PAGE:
Glasnevin Cemetery's O'Connell Tower could soon be open to public

Visitors will soon be able to climb the staircase in O'Connell Tower at Glasnevin Cemetery following refurbishment work
Marie Louise McConville

VISITORS will soon be able to climb the iconic O'Connell Tower in Glasnevin Cemetery in Dublin for the first time in more than 45 years.

Refurbishment work to reconstruct the 51-metre tower's internal staircase has been ongoing for some time and is now on course to be completed by the summer.

The winding wooden staircase was bombed in 1971 in an attack that was blamed on loyalist paramilitaries. While the tower survived the blast, the windows and staircase were blown out and following this, the tower was sealed up.

It was said the bombing was in response to the destruction of Nelson’s Pillar on O’Connell Street in Dublin in 1966.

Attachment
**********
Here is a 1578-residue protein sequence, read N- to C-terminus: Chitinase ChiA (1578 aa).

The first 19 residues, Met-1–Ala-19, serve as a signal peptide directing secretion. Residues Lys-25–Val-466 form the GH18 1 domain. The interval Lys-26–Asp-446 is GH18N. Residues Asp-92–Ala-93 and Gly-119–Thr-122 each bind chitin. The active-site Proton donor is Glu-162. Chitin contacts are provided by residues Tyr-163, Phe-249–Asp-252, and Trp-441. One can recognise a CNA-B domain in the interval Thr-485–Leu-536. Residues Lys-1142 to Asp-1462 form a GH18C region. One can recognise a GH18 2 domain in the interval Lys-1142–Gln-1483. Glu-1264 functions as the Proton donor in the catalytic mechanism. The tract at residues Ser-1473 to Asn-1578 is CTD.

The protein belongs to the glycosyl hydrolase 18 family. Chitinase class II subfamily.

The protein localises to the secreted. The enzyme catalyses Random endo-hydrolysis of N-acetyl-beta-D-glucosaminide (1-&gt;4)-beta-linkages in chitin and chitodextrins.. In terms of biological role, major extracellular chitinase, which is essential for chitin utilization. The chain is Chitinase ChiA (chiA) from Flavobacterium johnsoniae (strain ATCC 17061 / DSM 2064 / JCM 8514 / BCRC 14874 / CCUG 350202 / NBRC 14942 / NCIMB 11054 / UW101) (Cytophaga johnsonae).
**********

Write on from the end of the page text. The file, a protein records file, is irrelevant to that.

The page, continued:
Built between 1855 and 1869 O’Connell Tower commemorates the life of Irish politician Daniel O’Connell, who had established Glasnevin Cemetery in 1832, and who died in Italy in 1847.

A crypt at the foundation of O'Connell Tower contains the sarcophagus of O'Connell.

Designed by George Petrie, the construction was funded by public subscriptions.

Now, refurbishment plans to reconstruct the staircase are almost complete.

It is thought the new staircase will lead to a platform, offering spectacular views facing North, South, East and West.

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